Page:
The Edward Fletcher Collection - 3D virtual exhibition by Washington DC: City of Interest, City of Change

The Edward Fletcher Collection

Edward “Ed” F. Fletcher (1913-1990) was a resident of DC, a father, a husband, government worker, and a professional freelance photographer whose works appeared in periodicals such the Associated Negro Press (Chicago), The Afro-American (Baltimore), The Pittsburgh Courier, The Chicago Defender, and The New York Amsterdam News. Ed was born in Castleton, Rappahannock County, Virginia and later moved to Thoroughfare, Prince William County, VA.

In high school he played football and was a janitor. His teachers saw his potential and he earned a scholarship to Howard University, around 1931. He had an accident while doing some janitorial repairs and his foot was caught in a wringer/washing machine. He was hospitalized for months at Freedmen’s Hospital, in Washington, DC He lost his scholarship in his freshman year at Howard but continued as manager of the football team. He worked as a switchboard operator and an elevator operator to pay for his room and board at the University. In 1933, he entered the Federal Government Service.

It was during this period Ed became one of the founders of the FotoCraft Club (later renamed FotoCraft Camera Club) in 1937. The Club was an active program at the Anthony Bowen YMCA (also known as the 12th Street “Colored” Y) in NW DC. He also founded the Allied Photographers Association of America in 1946.

Fletcher’s daughter, Pat Fletcher, shared a brief story to illustrate her father’s courage, insight, and understanding of documenting history. She said that when he knew of a planned lynching, especially in his younger days, he would drive to it in order to take photographs. His red hair, gray-blue eyes and pale skin were his cover allowing him travel safely. Those photographs went to an office of the National Association for the Advancement of Colored People (NAACP).

Fletcher worked at the Naval Ordnance Laboratory (NOL) from 1953 to 1971, and continued to shoot independent projects throughout the city. At the NOL he was a photographer and later a cinematographer until he retired. He died after a long term illness with AS--ankylosing spondylitis.

In 2018, his collection, which was roughly estimated at 30,000 pieces, was donated to the District of Columbia Public Library by his daughter. It consists of thousands of negatives and prints documenting African American life in DC.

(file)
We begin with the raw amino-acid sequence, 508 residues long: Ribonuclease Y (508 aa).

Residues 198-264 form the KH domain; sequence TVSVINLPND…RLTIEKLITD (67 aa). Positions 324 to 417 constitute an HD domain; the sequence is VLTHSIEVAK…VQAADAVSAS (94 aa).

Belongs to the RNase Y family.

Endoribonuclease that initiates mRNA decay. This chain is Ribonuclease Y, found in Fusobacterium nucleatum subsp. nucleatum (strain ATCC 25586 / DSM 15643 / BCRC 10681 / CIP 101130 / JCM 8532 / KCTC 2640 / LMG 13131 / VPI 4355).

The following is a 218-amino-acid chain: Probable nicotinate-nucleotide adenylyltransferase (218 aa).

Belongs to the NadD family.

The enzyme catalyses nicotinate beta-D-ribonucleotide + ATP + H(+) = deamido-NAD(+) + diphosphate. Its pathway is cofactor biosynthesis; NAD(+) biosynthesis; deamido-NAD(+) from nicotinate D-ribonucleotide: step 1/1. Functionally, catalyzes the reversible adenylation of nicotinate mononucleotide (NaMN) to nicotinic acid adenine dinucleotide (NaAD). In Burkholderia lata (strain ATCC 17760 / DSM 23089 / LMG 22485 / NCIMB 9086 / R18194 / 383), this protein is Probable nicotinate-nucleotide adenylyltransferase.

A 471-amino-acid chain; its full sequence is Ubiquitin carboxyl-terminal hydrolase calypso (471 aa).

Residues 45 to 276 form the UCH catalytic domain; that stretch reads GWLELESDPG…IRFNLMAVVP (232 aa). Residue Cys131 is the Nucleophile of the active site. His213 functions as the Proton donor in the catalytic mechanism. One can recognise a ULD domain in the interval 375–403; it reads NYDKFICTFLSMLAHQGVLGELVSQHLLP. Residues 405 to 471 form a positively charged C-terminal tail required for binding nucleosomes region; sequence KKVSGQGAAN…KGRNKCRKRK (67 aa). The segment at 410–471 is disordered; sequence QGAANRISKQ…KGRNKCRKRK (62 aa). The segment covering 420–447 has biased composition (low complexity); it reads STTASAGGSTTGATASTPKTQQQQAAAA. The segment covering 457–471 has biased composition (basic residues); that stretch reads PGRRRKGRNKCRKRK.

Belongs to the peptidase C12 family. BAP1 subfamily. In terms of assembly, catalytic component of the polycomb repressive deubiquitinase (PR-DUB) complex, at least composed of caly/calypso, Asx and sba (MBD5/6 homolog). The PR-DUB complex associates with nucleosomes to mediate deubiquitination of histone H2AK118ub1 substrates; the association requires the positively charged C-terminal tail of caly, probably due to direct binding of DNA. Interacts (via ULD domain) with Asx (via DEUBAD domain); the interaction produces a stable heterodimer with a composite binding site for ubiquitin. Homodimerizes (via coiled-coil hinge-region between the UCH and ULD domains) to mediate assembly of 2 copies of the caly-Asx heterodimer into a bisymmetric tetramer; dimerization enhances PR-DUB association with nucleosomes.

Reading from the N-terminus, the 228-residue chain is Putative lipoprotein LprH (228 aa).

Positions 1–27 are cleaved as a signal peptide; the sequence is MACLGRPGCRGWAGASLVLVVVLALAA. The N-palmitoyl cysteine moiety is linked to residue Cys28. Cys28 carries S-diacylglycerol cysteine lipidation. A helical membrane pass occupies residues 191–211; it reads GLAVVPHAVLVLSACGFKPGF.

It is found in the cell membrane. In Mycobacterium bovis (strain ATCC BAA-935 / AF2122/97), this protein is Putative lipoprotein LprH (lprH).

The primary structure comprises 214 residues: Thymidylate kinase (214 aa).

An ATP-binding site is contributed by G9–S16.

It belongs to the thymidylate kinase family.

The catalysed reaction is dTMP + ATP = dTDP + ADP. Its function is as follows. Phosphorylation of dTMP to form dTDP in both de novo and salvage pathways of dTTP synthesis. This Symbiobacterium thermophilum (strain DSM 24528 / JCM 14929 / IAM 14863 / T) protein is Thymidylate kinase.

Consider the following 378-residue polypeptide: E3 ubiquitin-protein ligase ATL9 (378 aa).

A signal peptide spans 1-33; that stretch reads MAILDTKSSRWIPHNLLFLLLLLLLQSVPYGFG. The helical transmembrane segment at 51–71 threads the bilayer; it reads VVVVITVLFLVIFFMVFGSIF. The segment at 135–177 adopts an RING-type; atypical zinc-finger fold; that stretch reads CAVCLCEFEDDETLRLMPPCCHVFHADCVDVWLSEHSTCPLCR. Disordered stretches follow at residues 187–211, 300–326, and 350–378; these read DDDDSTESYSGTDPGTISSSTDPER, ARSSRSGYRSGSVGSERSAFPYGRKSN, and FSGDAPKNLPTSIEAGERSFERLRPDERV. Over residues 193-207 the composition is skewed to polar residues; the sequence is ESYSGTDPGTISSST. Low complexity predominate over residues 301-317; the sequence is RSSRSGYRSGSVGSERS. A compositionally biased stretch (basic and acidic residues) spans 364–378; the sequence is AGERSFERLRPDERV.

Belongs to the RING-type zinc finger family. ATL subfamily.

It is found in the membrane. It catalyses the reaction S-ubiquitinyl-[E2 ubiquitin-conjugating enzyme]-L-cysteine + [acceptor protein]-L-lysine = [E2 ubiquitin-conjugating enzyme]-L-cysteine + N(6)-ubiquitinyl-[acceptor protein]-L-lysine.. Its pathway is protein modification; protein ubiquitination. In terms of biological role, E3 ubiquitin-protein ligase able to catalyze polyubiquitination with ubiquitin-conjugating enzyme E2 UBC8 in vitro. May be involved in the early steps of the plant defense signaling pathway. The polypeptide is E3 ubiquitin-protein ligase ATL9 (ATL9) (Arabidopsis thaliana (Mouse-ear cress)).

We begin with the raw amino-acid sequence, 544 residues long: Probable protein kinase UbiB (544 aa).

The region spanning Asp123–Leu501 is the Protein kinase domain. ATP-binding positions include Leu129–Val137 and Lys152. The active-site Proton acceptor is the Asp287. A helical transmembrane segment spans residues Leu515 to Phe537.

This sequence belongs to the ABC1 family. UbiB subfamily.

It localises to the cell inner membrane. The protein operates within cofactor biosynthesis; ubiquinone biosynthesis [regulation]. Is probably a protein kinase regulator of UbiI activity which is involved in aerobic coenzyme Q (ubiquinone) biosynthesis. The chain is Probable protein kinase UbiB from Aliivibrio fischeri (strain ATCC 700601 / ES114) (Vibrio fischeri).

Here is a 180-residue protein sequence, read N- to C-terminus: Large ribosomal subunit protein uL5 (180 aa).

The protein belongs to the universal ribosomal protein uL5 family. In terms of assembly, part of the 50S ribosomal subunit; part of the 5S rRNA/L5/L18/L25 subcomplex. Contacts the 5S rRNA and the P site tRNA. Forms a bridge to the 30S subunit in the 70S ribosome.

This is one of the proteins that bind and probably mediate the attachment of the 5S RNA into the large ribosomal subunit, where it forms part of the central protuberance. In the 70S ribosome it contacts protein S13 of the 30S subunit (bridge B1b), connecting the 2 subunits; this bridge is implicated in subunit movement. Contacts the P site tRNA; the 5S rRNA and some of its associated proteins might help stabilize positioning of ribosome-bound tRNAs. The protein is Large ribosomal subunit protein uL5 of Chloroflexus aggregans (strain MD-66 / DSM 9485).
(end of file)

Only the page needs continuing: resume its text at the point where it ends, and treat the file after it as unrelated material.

I believe viewers will be enriched by Edward F. Fletcher’s view of the city in this sampling of his donated collection.

Washington DC: City of Interest, City of Change, is a photographic compendium curated from past and present club members and compiled into seven exciting virtual galleries and represents the works of thirty photographers. The goal of the exhibit is to keep our experiences and perspective on history from being lost. Take time and visit all of the galleries in the virtual exhibit and mark your calendars to join us for the upcoming Lecture Series as well.

• The Edward Fletcher Photo Collection: Select Images that Reflect Pride in community and Perseverance and Character

DC Lifestyles: Music, Celebrations, Sports and Festivals

Voices of the People: Politics, Protest and Religion

DC: A Place for Everyone People, Street Life and Culture

A City in Motion: Landscapes and Destinations

Soul of the City:DC Landmarks Around Us

Sankofa: Looking Back to Move Forward

This show runs from February 11, 2021, to March 20, 2021.

more exhibitions of Washington DC: City of Interest, City of Change

Washington DC: City of Interest, City of Change

DC a Place for Everyone: People, Street Life and Culture

permanent exhibition


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